Video | Agriculture | Confidence | Economy | Energy | Employment | Finance | Media | Property | RBNZ | Science | SOEs | Tax | Technology | Telecoms | Tourism | Transport | Search

 


Wheeler hikes OCR to 3% on inflationary pressures, eyes kiwi

Wheeler hikes OCR to 3% on inflationary pressures, eyes kiwi influence on import prices

By Paul McBeth

April 24 (BusinessDesk) – Reserve Bank governor Graeme Wheeler lifted the official cash rate for the second time in as many months, saying non-tradable inflationary pressures were "becoming apparent" in an economy that’s picking up pace and he's watching the impact of a strong kiwi dollar on import prices.

"Spare capacity is being absorbed and inflationary pressures are becoming apparent, especially in construction and other non-tradable sectors," Wheeler said in a statement. He lifted the OCR 25 basis points to 3 percent, saying interest rates need to be at a level where they don't add to demand so as to keep inflation expectations contained.

"The speed and extent to which the OCR will be raised will depend on economic data and our continuing assessment of emerging inflationary pressures, including the extent to which the high exchange rate leads to lower inflationary pressure," he said.

The kiwi dollar climbed to 86.06 US cents from 85.80 cents immediately before the statement was released. The trade-weighted index gained to 80.11 from 79.87.

Government figures last week showed inflation was 0.5 percent in the first three months of the year, missing estimates of 0.7 percent, with the headline number dragged down by a strong currency reducing the price of imported goods and services. Non-tradable inflation rose at an annual pace of 3 percent in the period, underpinned by rising housing-related costs.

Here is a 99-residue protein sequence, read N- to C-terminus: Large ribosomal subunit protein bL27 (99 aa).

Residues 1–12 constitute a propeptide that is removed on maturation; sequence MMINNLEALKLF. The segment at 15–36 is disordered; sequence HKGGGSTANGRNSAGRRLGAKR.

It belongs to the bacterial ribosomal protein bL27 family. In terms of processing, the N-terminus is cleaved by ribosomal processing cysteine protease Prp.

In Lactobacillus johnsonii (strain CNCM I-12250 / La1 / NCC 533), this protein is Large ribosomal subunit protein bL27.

Wheeler said the strong kiwi dollar was still a headwind to the tradable sector, and that "the bank does not believe the current level of the exchange rate is sustainable."

Slower-than-expected first-quarter inflation and a recent drop in dairy prices had fuelled speculation the Reserve Bank may tone down its rhetoric in today's statement in an indication the pace of interest rate increases may slow, and markets pulled back their expectations, pricing in 112 basis points of hikes before today's announcement, down from as much as 122 basis points in March, according to the Overnight Index Swap curve.

Wheeler today lifted his expectation for gross domestic product growth in the year ended March 31 by 0.2 of a percentage point to 3.5 percent compared to last month’s monetary policy statement, saying "economic expansion has considerable momentum."

Export commodity prices are still "very high" even after the recent slump in dairy prices, and the extended period of low interest rates, increased activity in construction, and rising inbound migration as supporting the economic recovery, he said.